Remember there’s no such thing as ”just for a minute.“

Carefree Dog Road Trips

As creatures of habit who crave their creature comforts, dogs don’t always make the best road trip companions. But by mapping out your dog’s trip along with your own, you can curtail his bad “backseat driver” behavior, and turn a potentially negative experience into a paws-itive one.

Consider the following suggestions to smooth the way for everyone – humans and canines alike:

Remain calm. Since dogs are adept at sensing their owners’ stress, don’t raise your voices or display any overt signs of your own pre-trip jitters and concerns.

Be certain to make reservations ahead of time and ONLY at pet-friendly motels or hotels along your route.

Put together a doggy travel bag equipped with a first aid kit and any essential medications, food and bottles of water (more can be purchased along the way), food and water bowls, grooming brushes, disposable pee pads, poop bags and small plastic trash bags, treats and toys, towels and blankets. And for you: disposable plastic gloves, hand sanitizer, liquid dish soap and disinfectant.

Never medicate an overly anxious dog without first consulting your vet. Many OTC calming agents are dangerous for pets, and if you do use a medication prescribed by your vet, always try it out on your dog at home first to test for any reactions and/or side effects.

If your dog tends to get car sick, avoid feeding him between two and three hours prior to your departure. But if he travels well and has an appetite, feed him the same food that he eats at home during the trip and keep his water bowl only partly filled to avoid spilling.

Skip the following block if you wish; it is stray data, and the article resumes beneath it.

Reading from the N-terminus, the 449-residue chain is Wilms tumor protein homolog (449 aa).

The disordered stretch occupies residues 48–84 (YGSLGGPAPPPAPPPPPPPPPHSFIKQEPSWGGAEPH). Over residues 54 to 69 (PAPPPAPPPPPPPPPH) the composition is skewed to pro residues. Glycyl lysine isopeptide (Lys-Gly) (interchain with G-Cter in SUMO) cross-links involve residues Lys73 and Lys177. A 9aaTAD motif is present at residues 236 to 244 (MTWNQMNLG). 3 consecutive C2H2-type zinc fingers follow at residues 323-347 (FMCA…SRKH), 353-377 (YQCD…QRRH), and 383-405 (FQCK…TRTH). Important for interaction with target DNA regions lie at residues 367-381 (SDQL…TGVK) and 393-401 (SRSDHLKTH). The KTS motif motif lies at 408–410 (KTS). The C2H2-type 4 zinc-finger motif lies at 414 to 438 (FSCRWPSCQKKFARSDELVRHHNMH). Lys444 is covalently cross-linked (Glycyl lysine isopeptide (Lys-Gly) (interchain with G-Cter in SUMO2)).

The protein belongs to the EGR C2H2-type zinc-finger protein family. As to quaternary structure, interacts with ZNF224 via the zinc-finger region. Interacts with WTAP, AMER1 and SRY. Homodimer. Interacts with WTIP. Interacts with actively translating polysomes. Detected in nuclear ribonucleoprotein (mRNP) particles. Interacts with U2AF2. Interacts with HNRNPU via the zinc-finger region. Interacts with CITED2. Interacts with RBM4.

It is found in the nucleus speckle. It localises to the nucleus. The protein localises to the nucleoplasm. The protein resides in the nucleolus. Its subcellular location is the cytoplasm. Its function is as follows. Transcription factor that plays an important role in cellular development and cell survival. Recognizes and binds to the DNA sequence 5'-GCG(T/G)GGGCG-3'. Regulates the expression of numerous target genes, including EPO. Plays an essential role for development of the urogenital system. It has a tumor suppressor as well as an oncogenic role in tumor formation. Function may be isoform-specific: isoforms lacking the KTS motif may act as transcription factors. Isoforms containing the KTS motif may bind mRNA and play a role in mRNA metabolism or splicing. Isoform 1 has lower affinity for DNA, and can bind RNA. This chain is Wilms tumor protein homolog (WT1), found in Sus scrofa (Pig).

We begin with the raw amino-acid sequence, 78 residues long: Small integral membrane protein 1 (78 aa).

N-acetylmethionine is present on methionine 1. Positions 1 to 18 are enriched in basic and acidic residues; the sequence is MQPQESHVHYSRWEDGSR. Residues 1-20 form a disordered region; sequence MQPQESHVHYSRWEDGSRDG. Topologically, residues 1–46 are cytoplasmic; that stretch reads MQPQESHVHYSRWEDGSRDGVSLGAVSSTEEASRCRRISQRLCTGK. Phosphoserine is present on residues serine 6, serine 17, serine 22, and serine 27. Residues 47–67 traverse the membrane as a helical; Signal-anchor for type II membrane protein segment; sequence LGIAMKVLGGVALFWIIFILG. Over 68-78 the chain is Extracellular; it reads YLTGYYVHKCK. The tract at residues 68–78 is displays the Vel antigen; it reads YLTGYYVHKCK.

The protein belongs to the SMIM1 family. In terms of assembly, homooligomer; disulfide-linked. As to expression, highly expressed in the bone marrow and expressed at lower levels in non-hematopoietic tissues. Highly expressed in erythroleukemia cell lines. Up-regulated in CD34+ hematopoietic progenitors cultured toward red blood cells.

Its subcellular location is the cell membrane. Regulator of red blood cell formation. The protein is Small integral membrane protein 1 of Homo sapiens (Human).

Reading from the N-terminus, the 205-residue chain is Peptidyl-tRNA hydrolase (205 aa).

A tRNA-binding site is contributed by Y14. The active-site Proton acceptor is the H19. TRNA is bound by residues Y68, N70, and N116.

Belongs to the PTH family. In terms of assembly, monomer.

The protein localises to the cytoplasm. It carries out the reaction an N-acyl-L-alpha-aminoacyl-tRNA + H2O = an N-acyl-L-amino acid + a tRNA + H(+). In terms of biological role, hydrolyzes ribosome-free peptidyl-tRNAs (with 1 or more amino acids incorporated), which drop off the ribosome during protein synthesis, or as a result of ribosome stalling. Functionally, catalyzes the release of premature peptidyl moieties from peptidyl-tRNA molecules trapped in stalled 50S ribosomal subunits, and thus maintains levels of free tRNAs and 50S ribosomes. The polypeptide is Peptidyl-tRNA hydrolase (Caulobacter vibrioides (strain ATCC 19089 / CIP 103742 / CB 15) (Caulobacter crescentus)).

Have your dog travel comfortably by keeping him in a large carrier or traveling crate (if more than one dog, each should ideally have his own carrier or crate) with full contact information attached. Set the carrier/crate in a well-ventilated part of the car, out of excessive drafts and away from direct sunlight. Place a familiar blanket or a worn T-shirt with your scent on it inside the carrier/crate. Rotate various toys throughout the trip to keep him mentally stimulated and happily occupied.

Carry photocopies or a USB stick of your dog’s medical records in a flat plastic zippered pouch showing, at the very least, that he’s up to date on all of his essential vaccinations. Make certain that his collar carries a nametag with all pertinent ID (microchips are, of course, the best and only permanent form of identification), and that his leash is attached to it whenever you remove him from his carrier/crate or from the car itself.

Never allow your dog to get out of the car at “rest stops” unaccompanied. Always keep him safely leashed while walking him about for both exercise and potty breaks. And above all, never leave your dog in the car unattended — on either hot or cold days.

As they say, forewarned is forearmed. Hopefully then, armed with these suggestions, you and your dog can share a road trip to remember – fondly.